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The pandemic pressed pause on A.I. investment

May 10, 2021, 9:48 AM UTC

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Good morning. 

Investment in A.I. paused during the pandemic, as Fortune’s Jonathan Vanian reported last month.

That was a surprise, since so many companies have reported that digital transformation dramatically accelerated. A new report coming out this morning from IBM adds some texture to that trend. The company surveyed several thousand IT decision makers in seven countries and found only 31% said their company “has actively deployed A.I. as part of its business operations.” That was actually down slightly from 34% in a similar October 2019 survey. A larger 41% say they are “exploring, but have not deployed, A.I. in business operations,” up slightly from 39% in 2019.  

Limited A.I. expertise and knowledge remains the top obstacle to A.I. adoption, followed by data complexity and data silos. I asked IBM CEO Arvind Krishna Friday what accounts for the slowdown.  

“When people went through the pandemic, the first thing they invested in was resiliency and making sure people could work remotely,” he told me. 

Shortage of good A.I. talent was also a restrictive factor. Data complexity and data silos “reared their head in a significant way.” But the slowdown may just be a pause before the storm. 

“Almost all companies recognize A.I. is going to improve the customer experience, automation inside the enterprise, and everything around natural language processing. Those are the three areas where we see huge amounts of interest. People were pausing because they were squeezing ten years of digital transformation into two years.” 

But now that that’s done, A.I. looks to be the second wave. “Significant investments are planned,” Krishna says.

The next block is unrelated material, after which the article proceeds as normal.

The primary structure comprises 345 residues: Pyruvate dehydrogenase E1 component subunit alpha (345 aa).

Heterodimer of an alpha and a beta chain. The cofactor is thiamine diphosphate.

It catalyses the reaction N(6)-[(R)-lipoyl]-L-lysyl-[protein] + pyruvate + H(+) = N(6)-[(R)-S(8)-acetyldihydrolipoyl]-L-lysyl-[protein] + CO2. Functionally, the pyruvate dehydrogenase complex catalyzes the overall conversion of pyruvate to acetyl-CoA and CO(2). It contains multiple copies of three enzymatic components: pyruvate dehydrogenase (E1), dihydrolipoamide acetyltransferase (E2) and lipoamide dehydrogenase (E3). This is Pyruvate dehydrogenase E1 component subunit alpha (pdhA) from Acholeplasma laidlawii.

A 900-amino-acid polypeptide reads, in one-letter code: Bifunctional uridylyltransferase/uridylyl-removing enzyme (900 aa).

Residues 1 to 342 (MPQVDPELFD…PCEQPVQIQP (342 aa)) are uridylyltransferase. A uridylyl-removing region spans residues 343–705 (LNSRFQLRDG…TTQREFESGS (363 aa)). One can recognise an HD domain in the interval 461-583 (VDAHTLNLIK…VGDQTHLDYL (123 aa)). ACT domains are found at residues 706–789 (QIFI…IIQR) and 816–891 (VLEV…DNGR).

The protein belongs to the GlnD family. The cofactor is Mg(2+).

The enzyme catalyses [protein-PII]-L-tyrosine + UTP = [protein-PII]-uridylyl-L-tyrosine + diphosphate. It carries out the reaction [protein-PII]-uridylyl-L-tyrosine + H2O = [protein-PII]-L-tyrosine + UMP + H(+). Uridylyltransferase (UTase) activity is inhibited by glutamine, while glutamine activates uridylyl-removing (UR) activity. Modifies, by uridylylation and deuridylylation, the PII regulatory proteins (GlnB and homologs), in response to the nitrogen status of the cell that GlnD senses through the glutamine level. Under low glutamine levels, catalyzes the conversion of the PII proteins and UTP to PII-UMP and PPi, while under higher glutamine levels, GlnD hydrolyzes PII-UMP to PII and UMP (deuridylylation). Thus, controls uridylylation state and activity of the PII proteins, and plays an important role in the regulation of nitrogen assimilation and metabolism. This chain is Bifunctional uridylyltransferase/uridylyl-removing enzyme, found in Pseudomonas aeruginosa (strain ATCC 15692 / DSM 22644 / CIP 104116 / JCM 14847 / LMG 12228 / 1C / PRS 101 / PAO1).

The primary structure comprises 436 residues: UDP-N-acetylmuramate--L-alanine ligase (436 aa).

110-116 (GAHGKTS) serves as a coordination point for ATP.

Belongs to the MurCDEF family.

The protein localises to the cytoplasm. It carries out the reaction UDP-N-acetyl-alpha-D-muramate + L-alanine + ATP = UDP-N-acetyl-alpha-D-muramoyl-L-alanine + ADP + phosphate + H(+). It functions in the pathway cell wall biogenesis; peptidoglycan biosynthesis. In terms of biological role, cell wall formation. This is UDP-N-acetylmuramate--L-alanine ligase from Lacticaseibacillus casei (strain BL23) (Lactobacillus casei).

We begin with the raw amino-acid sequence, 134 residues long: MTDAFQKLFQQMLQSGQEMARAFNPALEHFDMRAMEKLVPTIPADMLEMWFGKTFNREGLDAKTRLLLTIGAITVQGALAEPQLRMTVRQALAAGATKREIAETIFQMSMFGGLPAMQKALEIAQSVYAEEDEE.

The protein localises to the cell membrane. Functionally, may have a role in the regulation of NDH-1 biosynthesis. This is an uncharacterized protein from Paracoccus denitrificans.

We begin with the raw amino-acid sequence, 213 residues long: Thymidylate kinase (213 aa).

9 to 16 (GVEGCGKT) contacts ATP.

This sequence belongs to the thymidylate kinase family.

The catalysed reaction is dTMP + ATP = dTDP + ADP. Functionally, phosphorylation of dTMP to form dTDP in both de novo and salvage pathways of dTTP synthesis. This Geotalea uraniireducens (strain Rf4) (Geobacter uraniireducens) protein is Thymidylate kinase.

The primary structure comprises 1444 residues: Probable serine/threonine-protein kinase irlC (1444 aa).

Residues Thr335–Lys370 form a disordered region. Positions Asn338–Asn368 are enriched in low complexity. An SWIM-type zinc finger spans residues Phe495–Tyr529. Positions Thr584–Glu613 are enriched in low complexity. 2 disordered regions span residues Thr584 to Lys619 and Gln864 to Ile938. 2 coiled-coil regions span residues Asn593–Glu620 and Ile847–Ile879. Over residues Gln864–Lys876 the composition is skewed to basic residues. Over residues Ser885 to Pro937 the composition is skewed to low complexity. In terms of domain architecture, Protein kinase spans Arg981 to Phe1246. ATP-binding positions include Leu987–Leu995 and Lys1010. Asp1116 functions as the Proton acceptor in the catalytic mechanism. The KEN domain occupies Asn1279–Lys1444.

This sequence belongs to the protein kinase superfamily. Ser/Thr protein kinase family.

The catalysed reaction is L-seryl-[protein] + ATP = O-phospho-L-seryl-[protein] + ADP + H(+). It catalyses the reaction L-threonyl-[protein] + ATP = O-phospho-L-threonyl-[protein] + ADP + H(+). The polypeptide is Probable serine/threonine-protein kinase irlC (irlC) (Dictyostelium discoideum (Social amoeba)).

By the way, Krishna is one of dozens of global CEOs who will be joining us next month for the virtual Fortune Global Forum, where we will explore the dramatic changes in business that the pandemic provoked. 

Others who’ve confirmed include: Kevin Johnson of Starbucks, Chuck Robbins of Cisco, Corie Barry of Best Buy, Julie Sweet of Accenture, Kathy Warden of Northrop Grumman, Bom Kim of Coupang, Jane Jie Sun of Trip.com, Ben van Beurden of Shell, Michael Wirth of Chevron, David Taylor of P&G, Geraldine Matchett of DSM, Michelle Gass of Kohl’s, Warren East of Rolls-Royce, Ana Botín of Santander, Carlos Brito of AB InBev, Changpeng Zhao of Binance, Michael Roman of 3M, Revathi Advaithi of Flex, Kewsong Lee of Carlyle Group, L.A. Mayor Eric Garcetti and National Football League Commissioner Roger Goodell. If you are a CEO and want to attend, shoot me a note or apply here.

More news below.

Alan Murray
@alansmurray

alan.murray@fortune.com

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This edition of CEO Daily was edited by Katherine Dunn.

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